A Chinese taxi driver asked if I was a visitor to Singapore. Well, I told him, I'd come recently to live and work here.
"Then you must have this," he said, producing a box filled with mithai, the calorific candies devoured by Hindus year-round, although Deepawali gives them the licence to engage in excess.
Mithai? From a Chinese gentleman?
"It's Deepawali here, sir," he said. "It's everyone's festival. Happy time for all. But more traffic."
It occurred to me, as I witnessed these things with the fascination of a newcomer, that if globalisation is Singapore's driving credo, then secularism is its national creed. Secularism spawns tolerance. Or is it the other way around? It doesn't matter, really.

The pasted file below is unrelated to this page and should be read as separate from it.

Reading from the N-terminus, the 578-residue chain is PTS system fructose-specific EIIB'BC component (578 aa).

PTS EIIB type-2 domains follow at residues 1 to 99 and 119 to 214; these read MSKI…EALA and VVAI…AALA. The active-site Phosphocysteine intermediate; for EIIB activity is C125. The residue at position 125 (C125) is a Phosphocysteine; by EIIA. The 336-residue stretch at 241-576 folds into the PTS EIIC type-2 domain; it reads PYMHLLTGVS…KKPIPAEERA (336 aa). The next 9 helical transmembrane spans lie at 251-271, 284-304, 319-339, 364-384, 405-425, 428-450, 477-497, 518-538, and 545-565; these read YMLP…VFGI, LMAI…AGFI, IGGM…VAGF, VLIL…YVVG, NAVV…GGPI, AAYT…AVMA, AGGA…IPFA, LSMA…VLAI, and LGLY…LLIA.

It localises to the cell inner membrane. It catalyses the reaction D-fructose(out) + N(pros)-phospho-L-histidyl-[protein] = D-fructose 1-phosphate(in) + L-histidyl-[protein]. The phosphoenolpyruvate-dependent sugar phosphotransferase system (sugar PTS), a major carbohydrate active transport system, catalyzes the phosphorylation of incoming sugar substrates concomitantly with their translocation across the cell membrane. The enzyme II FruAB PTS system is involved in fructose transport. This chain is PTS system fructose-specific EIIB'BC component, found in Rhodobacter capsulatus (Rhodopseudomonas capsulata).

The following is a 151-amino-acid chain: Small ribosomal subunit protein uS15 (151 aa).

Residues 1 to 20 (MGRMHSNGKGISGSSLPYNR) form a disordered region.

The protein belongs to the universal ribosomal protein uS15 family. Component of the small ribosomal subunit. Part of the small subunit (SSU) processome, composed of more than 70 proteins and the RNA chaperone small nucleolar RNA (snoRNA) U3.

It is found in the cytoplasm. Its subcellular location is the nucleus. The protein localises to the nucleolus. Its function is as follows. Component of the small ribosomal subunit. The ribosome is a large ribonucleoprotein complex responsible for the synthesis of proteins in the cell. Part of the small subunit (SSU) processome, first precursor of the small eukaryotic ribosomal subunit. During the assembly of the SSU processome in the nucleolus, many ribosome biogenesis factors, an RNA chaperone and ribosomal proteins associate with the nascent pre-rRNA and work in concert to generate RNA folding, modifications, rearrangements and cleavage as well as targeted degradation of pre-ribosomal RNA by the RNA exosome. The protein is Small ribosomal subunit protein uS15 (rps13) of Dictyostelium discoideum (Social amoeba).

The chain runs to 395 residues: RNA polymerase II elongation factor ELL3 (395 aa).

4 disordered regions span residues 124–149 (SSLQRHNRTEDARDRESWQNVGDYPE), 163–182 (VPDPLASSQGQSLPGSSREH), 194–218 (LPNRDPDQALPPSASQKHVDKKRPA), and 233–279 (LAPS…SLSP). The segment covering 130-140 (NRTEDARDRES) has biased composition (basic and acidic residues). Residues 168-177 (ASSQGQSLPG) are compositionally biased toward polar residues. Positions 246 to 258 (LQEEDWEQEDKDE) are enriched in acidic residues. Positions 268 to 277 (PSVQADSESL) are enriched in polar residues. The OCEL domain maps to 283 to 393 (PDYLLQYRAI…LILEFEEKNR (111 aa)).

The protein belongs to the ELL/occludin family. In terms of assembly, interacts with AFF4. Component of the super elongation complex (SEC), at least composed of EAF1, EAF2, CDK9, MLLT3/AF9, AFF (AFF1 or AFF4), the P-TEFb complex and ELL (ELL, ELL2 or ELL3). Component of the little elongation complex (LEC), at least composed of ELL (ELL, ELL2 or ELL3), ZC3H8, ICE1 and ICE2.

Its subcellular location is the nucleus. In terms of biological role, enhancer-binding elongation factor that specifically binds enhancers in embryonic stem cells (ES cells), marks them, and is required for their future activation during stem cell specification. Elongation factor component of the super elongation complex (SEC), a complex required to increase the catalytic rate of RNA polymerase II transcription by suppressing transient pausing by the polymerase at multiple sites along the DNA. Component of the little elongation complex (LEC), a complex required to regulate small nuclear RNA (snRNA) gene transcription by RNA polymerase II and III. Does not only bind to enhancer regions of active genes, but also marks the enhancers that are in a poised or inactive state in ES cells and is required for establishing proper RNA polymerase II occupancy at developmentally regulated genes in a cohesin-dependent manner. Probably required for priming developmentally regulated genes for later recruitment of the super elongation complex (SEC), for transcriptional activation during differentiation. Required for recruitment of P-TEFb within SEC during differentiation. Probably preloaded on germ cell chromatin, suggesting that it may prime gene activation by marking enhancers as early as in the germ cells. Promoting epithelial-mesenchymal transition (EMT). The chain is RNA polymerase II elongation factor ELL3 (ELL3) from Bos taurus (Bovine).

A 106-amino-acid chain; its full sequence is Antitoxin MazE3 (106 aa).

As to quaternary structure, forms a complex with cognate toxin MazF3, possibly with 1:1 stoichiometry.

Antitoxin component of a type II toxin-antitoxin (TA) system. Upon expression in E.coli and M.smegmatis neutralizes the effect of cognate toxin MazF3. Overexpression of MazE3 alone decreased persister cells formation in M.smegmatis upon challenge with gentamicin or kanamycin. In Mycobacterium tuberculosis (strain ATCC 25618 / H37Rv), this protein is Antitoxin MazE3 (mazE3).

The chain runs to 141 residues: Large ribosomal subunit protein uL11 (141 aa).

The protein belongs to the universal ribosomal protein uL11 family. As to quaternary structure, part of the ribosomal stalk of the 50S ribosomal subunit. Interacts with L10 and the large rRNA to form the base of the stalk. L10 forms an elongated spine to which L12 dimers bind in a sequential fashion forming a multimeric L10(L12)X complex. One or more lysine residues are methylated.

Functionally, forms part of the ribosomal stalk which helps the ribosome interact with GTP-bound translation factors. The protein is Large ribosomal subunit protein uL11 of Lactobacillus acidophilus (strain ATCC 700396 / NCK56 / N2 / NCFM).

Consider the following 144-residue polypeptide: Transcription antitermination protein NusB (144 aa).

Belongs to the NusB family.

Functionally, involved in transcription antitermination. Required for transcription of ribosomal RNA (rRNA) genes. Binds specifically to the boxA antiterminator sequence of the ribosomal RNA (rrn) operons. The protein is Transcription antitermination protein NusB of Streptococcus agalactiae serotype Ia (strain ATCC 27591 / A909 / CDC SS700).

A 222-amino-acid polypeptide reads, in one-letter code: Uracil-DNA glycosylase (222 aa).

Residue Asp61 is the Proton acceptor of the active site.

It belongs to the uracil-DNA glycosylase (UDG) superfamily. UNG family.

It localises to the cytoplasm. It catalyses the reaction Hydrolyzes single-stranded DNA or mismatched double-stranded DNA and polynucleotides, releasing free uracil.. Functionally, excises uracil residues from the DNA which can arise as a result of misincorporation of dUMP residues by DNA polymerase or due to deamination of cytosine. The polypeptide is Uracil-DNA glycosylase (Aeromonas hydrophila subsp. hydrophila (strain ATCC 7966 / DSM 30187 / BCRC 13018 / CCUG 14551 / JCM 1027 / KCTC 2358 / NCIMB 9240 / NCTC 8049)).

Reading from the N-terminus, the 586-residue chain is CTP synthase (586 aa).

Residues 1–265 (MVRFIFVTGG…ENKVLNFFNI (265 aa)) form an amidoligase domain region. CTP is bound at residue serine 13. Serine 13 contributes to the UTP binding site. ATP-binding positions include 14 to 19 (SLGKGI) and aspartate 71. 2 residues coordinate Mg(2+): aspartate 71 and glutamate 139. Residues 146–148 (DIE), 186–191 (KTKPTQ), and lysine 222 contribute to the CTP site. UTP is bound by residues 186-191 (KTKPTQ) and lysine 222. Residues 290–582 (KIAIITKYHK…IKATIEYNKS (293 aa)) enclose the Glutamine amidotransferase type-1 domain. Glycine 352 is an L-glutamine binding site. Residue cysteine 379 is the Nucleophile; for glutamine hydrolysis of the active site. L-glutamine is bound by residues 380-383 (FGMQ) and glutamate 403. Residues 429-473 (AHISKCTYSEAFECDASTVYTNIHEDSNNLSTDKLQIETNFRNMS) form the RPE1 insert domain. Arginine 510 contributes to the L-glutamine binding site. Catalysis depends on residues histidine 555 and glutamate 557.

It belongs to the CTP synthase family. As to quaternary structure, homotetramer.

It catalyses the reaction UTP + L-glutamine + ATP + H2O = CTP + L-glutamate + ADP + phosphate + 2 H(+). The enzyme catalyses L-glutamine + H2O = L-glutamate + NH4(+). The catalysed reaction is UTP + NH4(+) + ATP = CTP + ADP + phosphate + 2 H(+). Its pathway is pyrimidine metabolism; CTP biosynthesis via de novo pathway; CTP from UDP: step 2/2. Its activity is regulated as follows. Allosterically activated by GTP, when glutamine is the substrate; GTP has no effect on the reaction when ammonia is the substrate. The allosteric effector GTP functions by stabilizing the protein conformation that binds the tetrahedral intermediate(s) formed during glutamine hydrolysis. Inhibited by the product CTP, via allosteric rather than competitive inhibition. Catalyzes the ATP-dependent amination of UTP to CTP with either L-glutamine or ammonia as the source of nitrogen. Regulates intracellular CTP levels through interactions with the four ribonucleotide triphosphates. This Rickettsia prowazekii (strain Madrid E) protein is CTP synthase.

What counts is that festivals such as Deepawali highlight those qualities that anchor enlightened nation-states in an irreversible social compact: acceptance of different faiths, the ability to live side by side with those of different religious persuasion, and the acknowledgement that people don't have to shed their spiritual differences in order to accomplish common temporal goals such as economic and social progress.
If it works in Singapore, can it be made to work elsewhere? This is an especially pertinent question as our interdependent world is being convulsed with frightful clashes of civilisations - from the Middle East to the Far East, from the votes of evangelical Christians that re-elected the incumbent president of the United States to those of poverty-stricken, but canny, Indian peasants who threw out a Hindu fundamentalist national government in favour of a more broad-based one.